On April 4th 1786 a party of three men, Parson Woodforde, his nephew William (a Captain in the Royal Navy who was staying in Norfolk with the parson) and their servant Briton arrived in Southwold about midday. They had ridden from Beccles that morning.
Woodforde found the town “but an indifferent Place, but the Situation being so near the Sea is very pleasant”. Neither was he impressed by the Inn where they stayed, the Old Swan in the Market Place. The Swan Inn has been rebuilt since Woodforde’s day, although parts of the hotel date back to the 14th century. The Swan no longer has the appellation “Old” placed in front of its name. Despite not thinking much of the inn, the parson found the innkeeper “a very civil man”. His name was Mr Berry and he had previously been servant to Sir Thomas Gooch of Benacre Hall. The next day on the way to Lowestoft they saw Benacre Hall which Woodforde described as a fine house. Sir Thomas Gooch had succeeded to the baronetcy in 1781 and had served as Sheriff of Suffolk in 1785.
How Parson Woodforde could have thought Southwold so indifferent a place, when it was dominated by such a beautiful church, only shows how tastes have changed over the centuries since his time. Although he was impressed by the splendour of Benacre Hall, the medieval architecture of the church meant nothing to him. Also, on the previous day, he had dismissed his visit to the ruins of Bungay castle “as scarcely worth seeing”. In this respect he was typical of his age; Mary Hardy, whose home was few miles from Weston at Coltishall, had toured Yorkshire a couple of years earlier than Woodforde’s visit to Southwold. She was very taken with the 18th century Palladian mansions she saw, but the picturesque ruins of Fountains Abbey she dismissed as merely “curious”.
Woodforde’s party may have found the town plain but with the beach they were on the other hand very pleased. They walked along it for three hours before returning for dinner at about four o’clock, and spent another two hours there when they had eaten. They were principally interested in looking for curious pebbles, although they found nothing exceptional. Seaside holidays had yet to become popular except perhaps in Brighton, but Woodforde’s excursion to the coast gives a hint of things to come. I have been rather more fortunate than the parson in finding several carnelians on the beach at Southwold, although it is true I have spent rather more days in the town than he did.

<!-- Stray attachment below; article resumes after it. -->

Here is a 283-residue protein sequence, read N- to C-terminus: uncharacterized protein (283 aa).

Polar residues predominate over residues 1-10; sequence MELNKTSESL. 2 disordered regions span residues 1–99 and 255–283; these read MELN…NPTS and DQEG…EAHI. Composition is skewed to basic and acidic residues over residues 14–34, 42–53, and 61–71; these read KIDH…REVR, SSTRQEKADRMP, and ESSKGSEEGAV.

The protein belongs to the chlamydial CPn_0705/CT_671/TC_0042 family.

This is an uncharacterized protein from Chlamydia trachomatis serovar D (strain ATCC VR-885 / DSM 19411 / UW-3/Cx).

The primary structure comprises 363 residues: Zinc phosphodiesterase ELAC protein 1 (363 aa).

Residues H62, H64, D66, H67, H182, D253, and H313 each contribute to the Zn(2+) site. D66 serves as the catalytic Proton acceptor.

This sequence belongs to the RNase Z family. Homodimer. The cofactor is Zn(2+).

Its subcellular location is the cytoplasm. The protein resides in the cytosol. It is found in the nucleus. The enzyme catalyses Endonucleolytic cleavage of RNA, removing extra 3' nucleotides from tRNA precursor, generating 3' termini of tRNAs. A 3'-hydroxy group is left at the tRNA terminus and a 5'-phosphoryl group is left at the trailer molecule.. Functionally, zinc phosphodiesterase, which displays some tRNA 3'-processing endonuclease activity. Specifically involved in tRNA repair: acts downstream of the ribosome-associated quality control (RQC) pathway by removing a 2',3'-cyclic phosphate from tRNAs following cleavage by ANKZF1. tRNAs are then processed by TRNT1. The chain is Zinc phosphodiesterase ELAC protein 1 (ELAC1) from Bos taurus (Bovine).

My wife’s great-great-grandfather (her mother’s mother’s father’s father) was born in Southwold and spent his youth in the town. His name was William Jarvis, and Jarvis was a common name in the town. He was born in 1826 at a time when most men in Southwold worked as fishermen. William however was not a seaman but a woodman (i.e he made things like hurdles). In 1848 at the age of 22 he married Mary Page and as a young man he moved away to South Norfolk, no doubt because trees are not plentiful in a seaside town. Nevertheless there was an important service that a woodman did for a fisherman; one of the products he made were the hoops round the barrels used to send the salted fish to market. For this he used hazel withies. The barrels themselves were made by the specialist barrel maker, the local cooper. Once a year William’s son Japheth (also a woodman) used to walk over twenty miles from Woodton in Norfolk to Lowestoft to get orders for his barrel hoops. Another son, Robert, was also a woodman living in Honing in north east Norfolk, and he specialised in making hurdles. His two sons followed him in the trade, which must have been coming to an end by the early 20th century.
One industry still remains in Southwold after many centuries. Although the Adnams family did not purchase the brewery until 1872, there had been a brewery there since the middle ages. William Hardy, the Norfolk brewer, rode over to Southwold in 1790 with a view to buying the business which was up for sale. The Sole Bay Brewery was set up under that name in 1818. Nearly 200 years later the business goes from strength to strength having outlived all the old breweries in Norfolk. Tolly and Cobbold which was another famous brewery in Ipswich closed a number of years ago, but another Suffolk brewery, Greene King in Bury St Edmunds, is also expanding its trade strongly.